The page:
Deep learning for video-based assessment of surgical skills

Yanik, Erim
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Anderson, Kurt
Zhang, Lucy
De, Suvranu
Intes, Xavier
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Mechanical engineering
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This electronic version is a licensed copy owned by Rensselaer Polytechnic Institute (RPI), Troy, NY. Copyright of original work retained by author.
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Surgical skill assessment is crucial for training and certification. The current gold standard is based on real-time proctoring in the operating room (OR) – developed by Halsted over a century ago. To assess skills, proctors use objective rating scales such as the Objective Structured Assessment of Surgical Skills (OSATS) or time and error metrics of the Fundamentals of Laparoscopic Surgery (FLS) program. The current assessment techniques suffer from drawbacks, including being subjective with poor inter-rater reliability, distribution errors, recall bias, and halo effects. Video-based assessment (VBA) can ensure patient safety by allowing surgeons to provide post-hoc feedback. Still, VBA is not real-time, and post-hoc evaluation may lead to burnout. Also, it is prone to subjective interpretation. Deep Learning (DL) can circumvent these limitations. However, current models use video snippets, ignoring long-term representations. This prevents them from providing meaningful feedback. Besides, models predominantly use motor actions, e.g., hand motion, for assessment which is not holistic. Finally, they are data-hungry and restricted to their training domain. This prevents them from adapting to new tasks without retraining via data-intensive sets. This thesis addresses these limitations to achieve feasible real-life implementation of VBA. Firstly, we propose a deep learning (DL) model – Video-Based Assessment Network (VBA-Net) – that can automatically and objectively assess surgical skills in real-time from complete videos while generating statistically-verifiable feedback via Class Activation Maps (CAMs). We also benchmarked the VBA-Net and achieved state-of-the-art performance in the commonly-used public dataset, JIGSAWS. Secondly, we fuse neural activations from the prefrontal cortex – shown to differentiate skill levels – with motor action data for holistic skill assessment. We also compare motor actions with neural activations. For comparison, we use a t-test on the distributions of performance metrics, e.g., accuracy and R2, after 100 repetitions. The VBA-Net generates slightly better assessment performance via neural activations (p<.05) than motor actions, and multimodality leads to the best performance (p<.05). This shows the saliency of neural activations and the advantage of holistic inputs in skill assessment. Lastly, we develop an Adaptive VBA-Net (A-VBANet) to deliver domain-agnostic skill classification via one-shot learning without retraining. A-VBANet successfully adapts to independent physical simulators with a single video-based sample. Further, using the simulator data, A-VBANet successfully adapts to the OR task – laparoscopic cholecystectomy – only with one sample. The technology developed in this thesis has the potential to significantly impact patient care by providing automated assessment tools for surgeons based on videos. Large-scale adoption will require the development of surgical video repositories. However, the development of meta-learning approaches will mitigate the need for intensive annotation and enable the assessment of intra-operative videos based on simulator data, which is abundant and easier to obtain.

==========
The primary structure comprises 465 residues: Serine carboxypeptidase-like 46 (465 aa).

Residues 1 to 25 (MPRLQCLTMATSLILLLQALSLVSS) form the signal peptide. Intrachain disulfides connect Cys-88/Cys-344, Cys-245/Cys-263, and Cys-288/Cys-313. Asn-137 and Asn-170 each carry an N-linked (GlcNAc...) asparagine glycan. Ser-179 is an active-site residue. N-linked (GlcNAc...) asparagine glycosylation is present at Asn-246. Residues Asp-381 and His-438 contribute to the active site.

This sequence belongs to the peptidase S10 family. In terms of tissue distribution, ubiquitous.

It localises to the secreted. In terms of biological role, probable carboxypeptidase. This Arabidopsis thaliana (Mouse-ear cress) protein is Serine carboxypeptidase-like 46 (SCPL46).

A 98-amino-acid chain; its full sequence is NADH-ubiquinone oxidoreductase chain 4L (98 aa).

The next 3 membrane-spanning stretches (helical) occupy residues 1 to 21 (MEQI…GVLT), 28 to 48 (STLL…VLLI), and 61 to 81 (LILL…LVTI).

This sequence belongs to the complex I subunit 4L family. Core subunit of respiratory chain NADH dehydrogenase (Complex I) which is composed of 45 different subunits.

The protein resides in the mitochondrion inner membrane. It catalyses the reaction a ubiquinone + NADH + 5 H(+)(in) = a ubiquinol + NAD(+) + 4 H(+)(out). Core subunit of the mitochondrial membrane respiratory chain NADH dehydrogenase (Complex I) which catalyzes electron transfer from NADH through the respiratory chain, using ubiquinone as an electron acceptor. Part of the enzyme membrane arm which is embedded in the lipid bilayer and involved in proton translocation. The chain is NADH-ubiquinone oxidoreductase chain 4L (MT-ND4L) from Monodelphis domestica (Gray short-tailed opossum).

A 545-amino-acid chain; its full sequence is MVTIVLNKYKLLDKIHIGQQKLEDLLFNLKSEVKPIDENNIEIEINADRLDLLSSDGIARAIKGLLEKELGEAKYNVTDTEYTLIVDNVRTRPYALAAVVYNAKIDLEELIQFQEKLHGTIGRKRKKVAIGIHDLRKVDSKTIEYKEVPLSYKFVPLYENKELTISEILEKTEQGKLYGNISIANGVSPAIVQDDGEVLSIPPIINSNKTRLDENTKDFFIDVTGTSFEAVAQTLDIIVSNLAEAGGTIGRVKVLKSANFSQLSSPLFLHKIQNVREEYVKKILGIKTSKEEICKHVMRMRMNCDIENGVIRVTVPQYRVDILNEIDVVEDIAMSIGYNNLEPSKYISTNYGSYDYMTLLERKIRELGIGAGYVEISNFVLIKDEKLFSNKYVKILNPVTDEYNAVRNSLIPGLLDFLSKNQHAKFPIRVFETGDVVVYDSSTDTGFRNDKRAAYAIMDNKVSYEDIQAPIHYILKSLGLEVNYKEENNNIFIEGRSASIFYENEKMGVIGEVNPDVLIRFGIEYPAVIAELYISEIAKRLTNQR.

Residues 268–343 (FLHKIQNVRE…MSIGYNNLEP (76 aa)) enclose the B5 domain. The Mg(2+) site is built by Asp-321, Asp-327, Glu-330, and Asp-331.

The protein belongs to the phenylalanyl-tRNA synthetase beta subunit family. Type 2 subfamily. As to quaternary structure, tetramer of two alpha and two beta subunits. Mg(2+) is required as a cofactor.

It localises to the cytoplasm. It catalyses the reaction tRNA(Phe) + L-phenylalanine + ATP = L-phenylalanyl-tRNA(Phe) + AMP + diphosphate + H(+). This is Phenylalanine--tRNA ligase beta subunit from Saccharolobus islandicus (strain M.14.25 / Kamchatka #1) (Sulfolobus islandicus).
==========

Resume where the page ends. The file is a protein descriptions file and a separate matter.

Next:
December 2022
School of Engineering
Dept. of Mechanical, Aerospace, and Nuclear Engineering
Rensselaer Polytechnic Institute, Troy, NY
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